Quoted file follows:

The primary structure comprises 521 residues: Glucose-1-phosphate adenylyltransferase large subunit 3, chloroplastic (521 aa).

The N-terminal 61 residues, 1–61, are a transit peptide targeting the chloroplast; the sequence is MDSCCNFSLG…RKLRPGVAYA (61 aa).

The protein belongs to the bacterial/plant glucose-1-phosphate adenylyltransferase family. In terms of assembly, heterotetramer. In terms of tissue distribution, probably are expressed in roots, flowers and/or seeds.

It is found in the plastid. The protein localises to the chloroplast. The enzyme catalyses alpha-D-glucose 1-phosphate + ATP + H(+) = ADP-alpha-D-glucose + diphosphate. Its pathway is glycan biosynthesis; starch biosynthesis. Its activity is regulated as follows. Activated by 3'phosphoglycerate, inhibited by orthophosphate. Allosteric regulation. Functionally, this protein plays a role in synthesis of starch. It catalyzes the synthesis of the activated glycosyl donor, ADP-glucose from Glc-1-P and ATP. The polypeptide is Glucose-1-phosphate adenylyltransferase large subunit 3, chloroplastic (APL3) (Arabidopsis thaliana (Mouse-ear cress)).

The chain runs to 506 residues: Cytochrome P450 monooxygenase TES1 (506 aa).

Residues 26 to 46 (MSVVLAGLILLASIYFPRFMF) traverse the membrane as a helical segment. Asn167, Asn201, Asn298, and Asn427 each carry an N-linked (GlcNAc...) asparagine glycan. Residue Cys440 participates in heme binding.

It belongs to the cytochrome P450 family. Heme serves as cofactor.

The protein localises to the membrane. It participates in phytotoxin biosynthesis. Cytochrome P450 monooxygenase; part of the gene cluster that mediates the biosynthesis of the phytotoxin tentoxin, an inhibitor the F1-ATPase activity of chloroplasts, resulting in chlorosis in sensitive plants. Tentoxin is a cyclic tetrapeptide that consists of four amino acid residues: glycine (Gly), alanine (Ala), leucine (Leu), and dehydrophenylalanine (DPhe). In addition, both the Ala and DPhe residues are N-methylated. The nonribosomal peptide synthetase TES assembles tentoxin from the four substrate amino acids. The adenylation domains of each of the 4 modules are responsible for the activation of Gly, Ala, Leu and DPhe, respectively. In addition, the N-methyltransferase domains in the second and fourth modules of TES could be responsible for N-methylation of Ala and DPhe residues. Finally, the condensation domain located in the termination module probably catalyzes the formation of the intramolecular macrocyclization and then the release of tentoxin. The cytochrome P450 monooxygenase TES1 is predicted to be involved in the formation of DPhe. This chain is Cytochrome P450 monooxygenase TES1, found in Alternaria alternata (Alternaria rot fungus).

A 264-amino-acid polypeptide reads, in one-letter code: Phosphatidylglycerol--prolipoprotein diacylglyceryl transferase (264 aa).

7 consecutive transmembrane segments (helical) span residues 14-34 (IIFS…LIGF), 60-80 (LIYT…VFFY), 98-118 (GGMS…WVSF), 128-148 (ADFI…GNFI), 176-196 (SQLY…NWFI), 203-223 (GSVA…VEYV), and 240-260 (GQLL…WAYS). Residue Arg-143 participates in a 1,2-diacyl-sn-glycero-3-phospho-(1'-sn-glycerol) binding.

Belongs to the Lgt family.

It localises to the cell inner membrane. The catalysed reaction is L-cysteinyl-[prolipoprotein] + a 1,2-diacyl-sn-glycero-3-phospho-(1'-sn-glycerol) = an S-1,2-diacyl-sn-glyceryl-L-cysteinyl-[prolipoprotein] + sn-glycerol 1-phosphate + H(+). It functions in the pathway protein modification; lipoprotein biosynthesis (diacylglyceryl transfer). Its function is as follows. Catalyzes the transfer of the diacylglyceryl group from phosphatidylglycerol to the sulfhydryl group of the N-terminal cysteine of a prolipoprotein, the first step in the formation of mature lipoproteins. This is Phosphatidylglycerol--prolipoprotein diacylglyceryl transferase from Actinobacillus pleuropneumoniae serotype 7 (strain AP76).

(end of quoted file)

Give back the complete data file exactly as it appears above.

The primary structure comprises 521 residues: Glucose-1-phosphate adenylyltransferase large subunit 3, chloroplastic (521 aa).

The N-terminal 61 residues, 1–61, are a transit peptide targeting the chloroplast; the sequence is MDSCCNFSLG…RKLRPGVAYA (61 aa).

The protein belongs to the bacterial/plant glucose-1-phosphate adenylyltransferase family. In terms of assembly, heterotetramer. In terms of tissue distribution, probably are expressed in roots, flowers and/or seeds.

It is found in the plastid. The protein localises to the chloroplast. The enzyme catalyses alpha-D-glucose 1-phosphate + ATP + H(+) = ADP-alpha-D-glucose + diphosphate. Its pathway is glycan biosynthesis; starch biosynthesis. Its activity is regulated as follows. Activated by 3'phosphoglycerate, inhibited by orthophosphate. Allosteric regulation. Functionally, this protein plays a role in synthesis of starch. It catalyzes the synthesis of the activated glycosyl donor, ADP-glucose from Glc-1-P and ATP. The polypeptide is Glucose-1-phosphate adenylyltransferase large subunit 3, chloroplastic (APL3) (Arabidopsis thaliana (Mouse-ear cress)).

The chain runs to 506 residues: Cytochrome P450 monooxygenase TES1 (506 aa).

Residues 26 to 46 (MSVVLAGLILLASIYFPRFMF) traverse the membrane as a helical segment. Asn167, Asn201, Asn298, and Asn427 each carry an N-linked (GlcNAc...) asparagine glycan. Residue Cys440 participates in heme binding.

It belongs to the cytochrome P450 family. Heme serves as cofactor.

The protein localises to the membrane. It participates in phytotoxin biosynthesis. Cytochrome P450 monooxygenase; part of the gene cluster that mediates the biosynthesis of the phytotoxin tentoxin, an inhibitor the F1-ATPase activity of chloroplasts, resulting in chlorosis in sensitive plants. Tentoxin is a cyclic tetrapeptide that consists of four amino acid residues: glycine (Gly), alanine (Ala), leucine (Leu), and dehydrophenylalanine (DPhe). In addition, both the Ala and DPhe residues are N-methylated. The nonribosomal peptide synthetase TES assembles tentoxin from the four substrate amino acids. The adenylation domains of each of the 4 modules are responsible for the activation of Gly, Ala, Leu and DPhe, respectively. In addition, the N-methyltransferase domains in the second and fourth modules of TES could be responsible for N-methylation of Ala and DPhe residues. Finally, the condensation domain located in the termination module probably catalyzes the formation of the intramolecular macrocyclization and then the release of tentoxin. The cytochrome P450 monooxygenase TES1 is predicted to be involved in the formation of DPhe. This chain is Cytochrome P450 monooxygenase TES1, found in Alternaria alternata (Alternaria rot fungus).

A 264-amino-acid polypeptide reads, in one-letter code: Phosphatidylglycerol--prolipoprotein diacylglyceryl transferase (264 aa).

7 consecutive transmembrane segments (helical) span residues 14-34 (IIFS…LIGF), 60-80 (LIYT…VFFY), 98-118 (GGMS…WVSF), 128-148 (ADFI…GNFI), 176-196 (SQLY…NWFI), 203-223 (GSVA…VEYV), and 240-260 (GQLL…WAYS). Residue Arg-143 participates in a 1,2-diacyl-sn-glycero-3-phospho-(1'-sn-glycerol) binding.

Belongs to the Lgt family.

It localises to the cell inner membrane. The catalysed reaction is L-cysteinyl-[prolipoprotein] + a 1,2-diacyl-sn-glycero-3-phospho-(1'-sn-glycerol) = an S-1,2-diacyl-sn-glyceryl-L-cysteinyl-[prolipoprotein] + sn-glycerol 1-phosphate + H(+). It functions in the pathway protein modification; lipoprotein biosynthesis (diacylglyceryl transfer). Its function is as follows. Catalyzes the transfer of the diacylglyceryl group from phosphatidylglycerol to the sulfhydryl group of the N-terminal cysteine of a prolipoprotein, the first step in the formation of mature lipoproteins. This is Phosphatidylglycerol--prolipoprotein diacylglyceryl transferase from Actinobacillus pleuropneumoniae serotype 7 (strain AP76).